Universal Love 2 - JBK Happy Colour
Being Salt, Being Light
In my last message I mentioned that my hope was to go to the refugee camp in Matamoros, Mexico in the coming days. We were able to arrange for the visit across the border at Brownsville, TX with the Angry Tias and Abuelas of the Rio Grande Valley for Wednesday, February 5th. I wrote a photo journal of our experience which you can access here. While it is said, “A picture is worth a thousand words,” still there is much that it doesn’t tell. The images captured with the click of a button are limited in the ability to tell the story beyond the immediate experience. A picture is also limited in its ability to relay the emotional and spiritual experiences of the moment.
What we witnessed at Matamoros is nothing short of a growing humanitarian crisis. The camp is an advanced stage of aggressive anti-immigrant sentiment on the part of those who hold political power in the USA. Since 2017 policies have been implemented that have little regard for the persons coming as refugees seeking asylum. Everyone is assumed to be a “bad hombre” that needs to be shunned. Physical walls have been constructed and policy barriers implemented to keep people out or at least, make it very difficult to come into the country. In fact, most of the asylum seekers we met at the camp are families, fathers and mothers who are fleeing violence in their homeland in the hope that they can provide a better future for their children. In contrast to the words of Sacred Scripture, Is. 58:6-10, “to welcome the neighbour at our door”, the camp is an effort to keep them away. Whatever the circumstance that have brought them from their homes and country, they are persons deserving of respect and humanitarian concern.
There were several emotional moments during our experience. Besides witnessing the poor living conditions and how some were shivering in the cold that morning, there was the warm welcome we received and the joy of the children in seeing friendly people. I left the camp with a heavy heart knowing the attitude of disdain that has created the situation. This should not be. Without the humanitarian relief efforts of NGO’s and local charities like the Angry Tias and Abuelas of the RGV, they would have next to nothing. Yet, they live in hope – hope that they will have the opportunity to gain entrance into the United States and be able to provide a better life for their children.
St. Augustine is considered to have said: "Hope has two lovely daughters, anger and courage. Anger so that what should not be, is not and courage so that what should be is.” Including “angry” in their name, the Tias and Abuelas are making a statement of their passion to make a difference in the lives of these poor people. The anger of the Tias is not vindictive anger, rather it is righteous anger in the pursuit of justice for the oppressed and freedom for those held captive. Whenever we become aware of or witness to injustice, the voice of God is there calling us to act for justice, to relieve the suffering.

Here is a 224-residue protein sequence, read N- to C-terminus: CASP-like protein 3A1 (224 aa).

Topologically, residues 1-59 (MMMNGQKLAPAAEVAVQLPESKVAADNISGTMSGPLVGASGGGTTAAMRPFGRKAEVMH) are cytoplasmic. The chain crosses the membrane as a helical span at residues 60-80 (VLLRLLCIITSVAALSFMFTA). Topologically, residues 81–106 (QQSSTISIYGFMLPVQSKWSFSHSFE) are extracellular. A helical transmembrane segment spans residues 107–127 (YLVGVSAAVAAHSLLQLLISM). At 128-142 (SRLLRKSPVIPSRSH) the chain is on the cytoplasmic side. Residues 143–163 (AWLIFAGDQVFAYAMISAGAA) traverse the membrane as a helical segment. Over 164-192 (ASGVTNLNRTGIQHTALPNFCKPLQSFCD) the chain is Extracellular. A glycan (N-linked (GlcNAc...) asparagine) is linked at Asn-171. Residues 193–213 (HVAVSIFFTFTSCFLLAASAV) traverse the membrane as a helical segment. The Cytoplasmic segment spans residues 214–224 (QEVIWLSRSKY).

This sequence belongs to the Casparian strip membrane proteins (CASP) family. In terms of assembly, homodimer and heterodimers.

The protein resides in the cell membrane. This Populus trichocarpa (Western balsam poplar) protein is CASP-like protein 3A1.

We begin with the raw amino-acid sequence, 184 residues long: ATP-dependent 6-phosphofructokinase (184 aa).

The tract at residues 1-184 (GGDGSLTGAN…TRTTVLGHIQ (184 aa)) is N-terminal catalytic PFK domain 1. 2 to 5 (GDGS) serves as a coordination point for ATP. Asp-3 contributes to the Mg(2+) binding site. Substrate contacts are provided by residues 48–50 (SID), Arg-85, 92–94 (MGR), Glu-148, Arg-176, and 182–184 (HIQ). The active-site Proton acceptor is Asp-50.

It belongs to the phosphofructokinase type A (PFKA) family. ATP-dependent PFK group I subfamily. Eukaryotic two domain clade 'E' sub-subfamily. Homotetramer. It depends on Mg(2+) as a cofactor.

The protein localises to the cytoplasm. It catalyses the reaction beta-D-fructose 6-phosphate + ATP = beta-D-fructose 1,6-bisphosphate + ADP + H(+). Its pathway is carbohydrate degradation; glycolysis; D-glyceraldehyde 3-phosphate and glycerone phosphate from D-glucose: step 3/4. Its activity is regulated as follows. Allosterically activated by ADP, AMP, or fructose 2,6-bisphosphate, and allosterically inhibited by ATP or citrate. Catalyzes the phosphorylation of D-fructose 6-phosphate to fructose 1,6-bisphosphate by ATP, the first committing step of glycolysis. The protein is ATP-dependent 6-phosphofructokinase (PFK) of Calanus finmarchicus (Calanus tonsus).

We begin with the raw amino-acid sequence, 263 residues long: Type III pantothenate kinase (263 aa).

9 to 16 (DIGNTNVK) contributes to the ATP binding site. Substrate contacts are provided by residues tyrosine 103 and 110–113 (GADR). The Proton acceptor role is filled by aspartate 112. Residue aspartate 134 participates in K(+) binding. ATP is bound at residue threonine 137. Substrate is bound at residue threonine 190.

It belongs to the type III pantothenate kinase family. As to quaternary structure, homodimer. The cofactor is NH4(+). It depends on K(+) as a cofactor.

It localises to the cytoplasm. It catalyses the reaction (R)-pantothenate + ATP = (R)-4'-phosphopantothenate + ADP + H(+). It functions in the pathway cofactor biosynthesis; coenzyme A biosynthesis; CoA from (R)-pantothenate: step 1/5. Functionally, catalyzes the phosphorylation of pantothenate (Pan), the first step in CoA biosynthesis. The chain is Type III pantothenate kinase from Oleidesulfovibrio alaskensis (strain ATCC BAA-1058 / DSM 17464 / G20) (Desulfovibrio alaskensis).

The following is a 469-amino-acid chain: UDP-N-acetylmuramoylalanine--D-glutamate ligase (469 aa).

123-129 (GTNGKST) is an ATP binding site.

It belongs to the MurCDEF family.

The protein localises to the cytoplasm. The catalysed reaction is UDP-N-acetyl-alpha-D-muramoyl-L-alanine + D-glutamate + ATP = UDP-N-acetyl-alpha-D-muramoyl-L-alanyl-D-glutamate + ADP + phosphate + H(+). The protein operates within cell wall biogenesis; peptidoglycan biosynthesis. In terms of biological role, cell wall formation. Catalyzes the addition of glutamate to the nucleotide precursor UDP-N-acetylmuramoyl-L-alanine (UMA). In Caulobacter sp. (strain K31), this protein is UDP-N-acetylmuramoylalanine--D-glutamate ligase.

In the Gospel according to Matthew (5:13-14), Jesus tells his followers (us) that you ARE salt of the earth and light of the world. In the Mediterranean world of his day, salt was used as a catalyst to generate fire in the clay ovens that were used. Salt was mixed with animal dung and formed into patties that were then dried before they were used for fuel. Also, a salt brick was placed in the oven to enhance the heat produced by the fuel. Righteous anger can be seen as salt that intensifies the flame of our love which will radiate compassionate action to help those in need. It is not just our love that we transmit, but the love of God placed within us. Rooted and grounded in Christ, our witness is to more than evil that exists. It is to the presence of the suffering Christ in our brothers and sisters. While we resist the evil, we focus on relieving their suffering.
Each of us in our communities has places where light is needed to overcome the darkness. Where and what do I see? How can I respond? Will I put a little salt in my heart to enhance the flame of love that is burning there? The salty Jesus started fires and created light. May we have courage to be salty catalysts for change so that the light of Christ will shine more brightly in all that we do and give glory to God.
[Jane Kryzanowski, Regina, SK is bishop for RCWP Canada]
Had Thomas Aquinas the benefit of modern science, he might not have made the errors about women which have left an almost indelible mark on Church and societal attitudes
Therese Koturbash, womensordinationcampaign.org | February 3, 2020
It is important to understand the perspectives of blockbuster theologian, saint and doctor of the Roman Catholic Church, Thomas Aquinas (1225-1274) as it pertains to women and the case for women's ordination.
Thomas was the most influential Catholic theologian of the Middle Ages. His influence on Vatican thinking is second to none. His consolidated views on women — drawn from prevailing thinking of his time — has left an almost indelible mark on women and their place in both Church and society.